The House voted Wednesday to concur with the bill, sending it to the governor’s desk. Gov. Peter Shumlin has said he supports it.

The bill spends $2.6 million next year to support eight new positions at the Agency of Agriculture and 13 at the Department of Environmental Conservation. The agencies will use the money for education and outreach as well as for enforcement of water quality regulations.

One reason behind the action this session on water quality: The state faces an impatient U.S. Environmental Protection Agency, which has threatened to impose clean-up solutions for Vermont’s waters if Vermont fails to do. The bill on its way to the governor’s desk is a start.

The bill creates a Clean Water Fund to keep track of money for water quality. It also requires an audit of how money from the fund is spent and whether water quality projects have been effective at reducing pollution. A board composed of administration appointees would make budget recommendations on how to spend the money.

The state now awaits a decision from the Environmental Protection Agency on whether it will approve a plan filed by the Shumlin administration last year to improve water quality in Lake Champlain. The EPA will consider whether the state has the authority and the money to implement the plan when making the decision.

An EPA official said Tuesday the agency plans to release a draft Total Maximum Daily Load, or TMDL, for public comment by the middle of July. EPA models indicate the state’s current plan will not achieve the require phosphorus reductions.

Senate gives preliminary approval to water quality bill

The Vermont Senate gave preliminary approval on Monday to this year’s major water quality bill, H. 35. Most encouraging for those who want to see Vermont’s streams, rivers and lakes cleaned up, the Senate bill, approved on a voice vote, is funded through a surcharge on the state’s property transfer tax, the same source that provides most of the money in the House-passed version of the bill.

The money would be raised through a 0.2 percent surcharge on the property transfer tax, the same funding mechanism that was approved by the House. The property transfer tax is paid by real estate purchasers at closing.

The Senate’s version sunsets the tax in 2018 with the expectation that it would be replaced with a more equitable tax policy in which polluters pay more to clean up the state’s waterways.

The bill, H.35, aims to slow pollution into the state’s waterways, including Lake Champlain. It creates new permits to reduce runoff from developed areas and sets a timeline for the creation of pollution control measures on farms, among other measures.

Funding for the water quality bill has been the main stumbling block throughout this year’s legislative session. That both houses of the Legislature have approved versions of the bill with the same funding mechanism is good news. It’s also encouraging that there is a recognition of the need for a more broad-based solution to the funding question in the future.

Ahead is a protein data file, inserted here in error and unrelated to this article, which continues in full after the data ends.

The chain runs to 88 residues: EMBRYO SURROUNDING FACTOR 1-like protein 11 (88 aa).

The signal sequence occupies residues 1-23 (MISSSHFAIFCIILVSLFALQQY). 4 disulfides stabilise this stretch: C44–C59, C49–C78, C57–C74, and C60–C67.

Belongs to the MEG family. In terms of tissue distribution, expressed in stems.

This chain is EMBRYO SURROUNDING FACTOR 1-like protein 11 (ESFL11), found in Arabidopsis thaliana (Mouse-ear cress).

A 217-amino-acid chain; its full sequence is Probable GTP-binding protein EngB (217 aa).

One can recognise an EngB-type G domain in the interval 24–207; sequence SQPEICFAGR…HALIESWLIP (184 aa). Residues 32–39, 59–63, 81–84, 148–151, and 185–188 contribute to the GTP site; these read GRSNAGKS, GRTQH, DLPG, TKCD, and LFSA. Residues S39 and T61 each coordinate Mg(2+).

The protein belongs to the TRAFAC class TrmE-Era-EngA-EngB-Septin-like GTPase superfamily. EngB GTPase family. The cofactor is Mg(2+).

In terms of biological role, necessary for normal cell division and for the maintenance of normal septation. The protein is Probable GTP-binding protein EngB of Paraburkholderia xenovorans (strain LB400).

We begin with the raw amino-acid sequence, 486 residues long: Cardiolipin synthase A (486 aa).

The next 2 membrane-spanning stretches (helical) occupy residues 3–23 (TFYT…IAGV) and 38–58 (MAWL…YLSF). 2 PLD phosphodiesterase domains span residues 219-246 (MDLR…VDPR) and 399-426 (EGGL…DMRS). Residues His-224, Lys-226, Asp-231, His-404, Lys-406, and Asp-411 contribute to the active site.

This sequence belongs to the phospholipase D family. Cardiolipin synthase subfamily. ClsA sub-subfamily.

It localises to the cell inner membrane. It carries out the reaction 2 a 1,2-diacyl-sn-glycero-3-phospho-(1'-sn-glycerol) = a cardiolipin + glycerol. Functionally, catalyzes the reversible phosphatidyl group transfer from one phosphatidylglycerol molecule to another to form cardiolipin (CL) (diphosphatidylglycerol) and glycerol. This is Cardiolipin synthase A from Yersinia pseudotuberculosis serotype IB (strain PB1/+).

The per parcel fee would have set the stage for a more complicated tax policy in the future in which polluters pay more. Both the Senate and the House version included a study on how to collect a tiered tax based on the amount of pollution a property generates.

David Mears, commissioner of the Vermont Department of Environmental Conservation, said the state should be looking at ways to tax based on pollution.

“It should be fair and tied to the source of the pollution. The so-called ‘polluter pays’ concept is an important one,” Mears said.

Despite the arguments over fairness, even supporters of the per parcel fee agreed to the property transfer tax because they wanted to see the bill move forward.

“It’s a balance that’s workable, and we know we have more work to do in the years to come,” said Sen. Chris Bray, D-Addison, chairman of the Senate Natural Resources and Energy Committee, whose committee supported a per parcel fee. “I think it’s important to be able to move the bill forward.”

So, more progress.

Feeding Frenzy

Hundreds of seagulls descended recently on the last bit of ice on Hawkins Bay, along the southeast shore and at the entrance to Little Otter Creek. The reason could be found in and around the ice: thousands of dead or dying alewives. The small invasive fish often have die-offs in the spring, as they move from colder, deeper water to warmer, shallower parts of the lake.


Alewives littered the ice and floated in the frigid water of the bay just off shore.

Senate committee approves water quality bill

More progress for water quality in the Vermont Legislature: On Wednesday, the Senate Natural Resources and Energy Committee approved the Senate version of the bill, S.49, on a 4-1 vote.

The bill moves on now to the Senate Finance Committee. As approved by Natural Resources, the bill envisions raising more than $10 million dollar to pay for clean-up efforts, nearly $2 million more than in H.35, which passed the full House earlier this month.

The only vote against the water quality bill came from Sen. Mark McDonald, a Democrat from Orange, who felt the bill should have included mandatory water-friendly management practices for foresters. Still, he called the bill “a good step forward.”